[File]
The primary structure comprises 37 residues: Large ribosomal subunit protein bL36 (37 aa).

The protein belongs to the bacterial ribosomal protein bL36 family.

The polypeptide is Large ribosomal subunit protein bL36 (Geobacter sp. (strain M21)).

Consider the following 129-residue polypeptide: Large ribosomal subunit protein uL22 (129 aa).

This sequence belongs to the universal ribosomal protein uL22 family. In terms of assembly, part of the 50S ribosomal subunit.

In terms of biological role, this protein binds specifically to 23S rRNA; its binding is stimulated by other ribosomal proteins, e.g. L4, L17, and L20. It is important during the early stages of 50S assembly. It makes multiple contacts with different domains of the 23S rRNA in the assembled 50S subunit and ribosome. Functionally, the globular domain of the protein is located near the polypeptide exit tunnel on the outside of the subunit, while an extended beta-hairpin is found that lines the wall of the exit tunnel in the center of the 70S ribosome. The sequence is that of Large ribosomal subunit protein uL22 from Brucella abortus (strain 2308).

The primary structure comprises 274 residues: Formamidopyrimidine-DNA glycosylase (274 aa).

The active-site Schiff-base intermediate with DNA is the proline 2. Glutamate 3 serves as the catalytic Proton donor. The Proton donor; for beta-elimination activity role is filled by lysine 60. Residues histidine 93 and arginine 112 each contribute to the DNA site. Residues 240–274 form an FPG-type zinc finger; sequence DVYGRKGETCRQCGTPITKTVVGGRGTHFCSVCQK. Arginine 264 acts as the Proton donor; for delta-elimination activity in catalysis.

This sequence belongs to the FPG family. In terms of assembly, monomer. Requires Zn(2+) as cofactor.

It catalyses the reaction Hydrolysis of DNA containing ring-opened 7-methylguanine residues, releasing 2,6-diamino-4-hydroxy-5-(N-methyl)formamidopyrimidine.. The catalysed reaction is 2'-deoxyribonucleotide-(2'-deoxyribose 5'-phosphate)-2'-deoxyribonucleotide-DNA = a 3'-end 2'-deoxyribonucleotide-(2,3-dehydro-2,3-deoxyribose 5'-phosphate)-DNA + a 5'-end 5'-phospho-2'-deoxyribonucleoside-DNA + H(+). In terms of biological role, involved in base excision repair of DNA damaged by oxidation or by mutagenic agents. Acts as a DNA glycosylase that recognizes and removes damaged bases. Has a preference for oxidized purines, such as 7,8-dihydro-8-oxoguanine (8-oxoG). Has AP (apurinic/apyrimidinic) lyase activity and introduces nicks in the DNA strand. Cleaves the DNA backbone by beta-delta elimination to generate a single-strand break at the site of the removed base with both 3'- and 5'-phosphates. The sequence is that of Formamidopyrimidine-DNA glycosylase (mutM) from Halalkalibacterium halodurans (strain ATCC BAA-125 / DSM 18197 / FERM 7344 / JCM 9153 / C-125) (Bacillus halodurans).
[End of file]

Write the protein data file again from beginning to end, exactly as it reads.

The primary structure comprises 37 residues: Large ribosomal subunit protein bL36 (37 aa).

The protein belongs to the bacterial ribosomal protein bL36 family.

The polypeptide is Large ribosomal subunit protein bL36 (Geobacter sp. (strain M21)).

Consider the following 129-residue polypeptide: Large ribosomal subunit protein uL22 (129 aa).

This sequence belongs to the universal ribosomal protein uL22 family. In terms of assembly, part of the 50S ribosomal subunit.

In terms of biological role, this protein binds specifically to 23S rRNA; its binding is stimulated by other ribosomal proteins, e.g. L4, L17, and L20. It is important during the early stages of 50S assembly. It makes multiple contacts with different domains of the 23S rRNA in the assembled 50S subunit and ribosome. Functionally, the globular domain of the protein is located near the polypeptide exit tunnel on the outside of the subunit, while an extended beta-hairpin is found that lines the wall of the exit tunnel in the center of the 70S ribosome. The sequence is that of Large ribosomal subunit protein uL22 from Brucella abortus (strain 2308).

The primary structure comprises 274 residues: Formamidopyrimidine-DNA glycosylase (274 aa).

The active-site Schiff-base intermediate with DNA is the proline 2. Glutamate 3 serves as the catalytic Proton donor. The Proton donor; for beta-elimination activity role is filled by lysine 60. Residues histidine 93 and arginine 112 each contribute to the DNA site. Residues 240–274 form an FPG-type zinc finger; sequence DVYGRKGETCRQCGTPITKTVVGGRGTHFCSVCQK. Arginine 264 acts as the Proton donor; for delta-elimination activity in catalysis.

This sequence belongs to the FPG family. In terms of assembly, monomer. Requires Zn(2+) as cofactor.

It catalyses the reaction Hydrolysis of DNA containing ring-opened 7-methylguanine residues, releasing 2,6-diamino-4-hydroxy-5-(N-methyl)formamidopyrimidine.. The catalysed reaction is 2'-deoxyribonucleotide-(2'-deoxyribose 5'-phosphate)-2'-deoxyribonucleotide-DNA = a 3'-end 2'-deoxyribonucleotide-(2,3-dehydro-2,3-deoxyribose 5'-phosphate)-DNA + a 5'-end 5'-phospho-2'-deoxyribonucleoside-DNA + H(+). In terms of biological role, involved in base excision repair of DNA damaged by oxidation or by mutagenic agents. Acts as a DNA glycosylase that recognizes and removes damaged bases. Has a preference for oxidized purines, such as 7,8-dihydro-8-oxoguanine (8-oxoG). Has AP (apurinic/apyrimidinic) lyase activity and introduces nicks in the DNA strand. Cleaves the DNA backbone by beta-delta elimination to generate a single-strand break at the site of the removed base with both 3'- and 5'-phosphates. The sequence is that of Formamidopyrimidine-DNA glycosylase (mutM) from Halalkalibacterium halodurans (strain ATCC BAA-125 / DSM 18197 / FERM 7344 / JCM 9153 / C-125) (Bacillus halodurans).